By Major Jackson
I have not disappeared.
The boulevard is full of my steps. The sky is
full of my thinking. An archbishop
prays for my soul, even though
we only met once, and even then, he was
busy waving at a congregation.
The ticking clocks in Vermont sway
back and forth as though sweeping
up my eyes and my tattoos and my metaphors,
and what comes up are the great paragraphs
of dust, which also carry motes
of my existence. I have not disappeared.
My wife quivers inside a kiss.
My pulse was given to her many times,
in many countries. The chunks of bread we dip
in olive oil is communion with our ancestors,
who also have not disappeared. Their delicate songs
I wear on my eyelids. Their smiles have
given me freedom which is a crater
I keep falling in. When I bite into the two halves
of an orange whose cross-section resembles my lungs,
a delta of juices burst down my chin, and like magic,
makes me appear to those who think I've
disappeared. It's too bad war makes people
disappear like chess pieces, and that prisons
turn prisoners into movie endings. When I fade
into the mountains on a forest trail,
I still have not disappeared, even though its green facade
turns my arms and legs into branches of oak.
It is then I belong to a southerly wind,
which by now you have mistaken as me nodding back
and forth like a Hasid in prayer or a mother who has just
lost her son to gunfire in Detroit. I have not disappeared.
In my children, I see my bulging face
pressing further into the mysteries.
In a library in Tucson, on a plane above
Buenos Aires, on a field where nearby burns
a controlled fire, I am held by a professor,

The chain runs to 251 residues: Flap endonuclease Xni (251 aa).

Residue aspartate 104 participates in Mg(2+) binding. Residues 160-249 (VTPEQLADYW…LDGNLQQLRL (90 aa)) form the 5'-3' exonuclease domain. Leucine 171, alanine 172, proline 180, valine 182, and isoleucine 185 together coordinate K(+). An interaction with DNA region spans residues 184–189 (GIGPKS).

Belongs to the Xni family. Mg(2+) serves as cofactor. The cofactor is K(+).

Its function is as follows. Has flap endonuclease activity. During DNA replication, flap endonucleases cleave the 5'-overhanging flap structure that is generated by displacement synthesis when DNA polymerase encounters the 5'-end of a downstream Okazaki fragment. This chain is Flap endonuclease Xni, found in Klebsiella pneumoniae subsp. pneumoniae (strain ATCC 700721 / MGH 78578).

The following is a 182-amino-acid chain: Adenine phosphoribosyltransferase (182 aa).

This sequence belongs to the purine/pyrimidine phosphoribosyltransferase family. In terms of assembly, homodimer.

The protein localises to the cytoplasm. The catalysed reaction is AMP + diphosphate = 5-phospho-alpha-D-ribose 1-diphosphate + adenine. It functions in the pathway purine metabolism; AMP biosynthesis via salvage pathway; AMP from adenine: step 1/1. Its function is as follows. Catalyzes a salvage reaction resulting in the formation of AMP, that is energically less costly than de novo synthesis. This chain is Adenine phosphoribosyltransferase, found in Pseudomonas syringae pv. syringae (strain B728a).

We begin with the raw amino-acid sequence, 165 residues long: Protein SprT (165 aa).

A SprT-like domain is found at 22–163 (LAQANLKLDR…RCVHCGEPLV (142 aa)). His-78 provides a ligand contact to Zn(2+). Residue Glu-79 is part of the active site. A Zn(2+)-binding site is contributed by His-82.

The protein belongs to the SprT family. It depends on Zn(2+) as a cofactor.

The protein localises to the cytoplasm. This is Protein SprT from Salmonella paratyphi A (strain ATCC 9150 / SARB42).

a General, and a photographer.
One burns a finely wrapped cigar, then sniffs
the scented pages of my books, scouring
for the bitter smell of control.
I hold him in my mind like a chalice.
I have not disappeared. I swish the amber
hue of lager on my tongue and ponder the drilling
rigs in the Gulf of Alaska and all the oil-painted plovers.
When we talk about limits, we disappear.
In Jasper, TX you can disappear on a strip of gravel.
I am a shrug of a life in sacred language.
Right now: termites toil over a grave.
My mind is a ravine of yesterdays.
At a glance from across the room, I wear
September on my face,
which is eternal, and does not disappear
even if you close your eyes once and for all
simultaneously like two coffins.
The temperatures were near freezing when I woke up on Wednesday but the rest of the day was cool and gorgeous. I had lunch plans with my friend Deborah, but she had a family obligation come up, so we rescheduled and instead of meeting her at a restaurant, I went to the park and took a walk before having lunch with Paul. He wanted to enjoy the weather too, so after work we went to Great Falls and went to see the river.
We had some of our fridge full of leftovers for dinner. Then, around the Cubs game which was much better than yesterday's, we watched Blindspot (which they had said would be less violent in the 8 p.m. hour but really doesn't seem it) and Designated Survivor (on which Maggie Q is great as always but this is the best storyline they can come up with for the First Lady, really?). I know it's cold because Katniss is on my leg!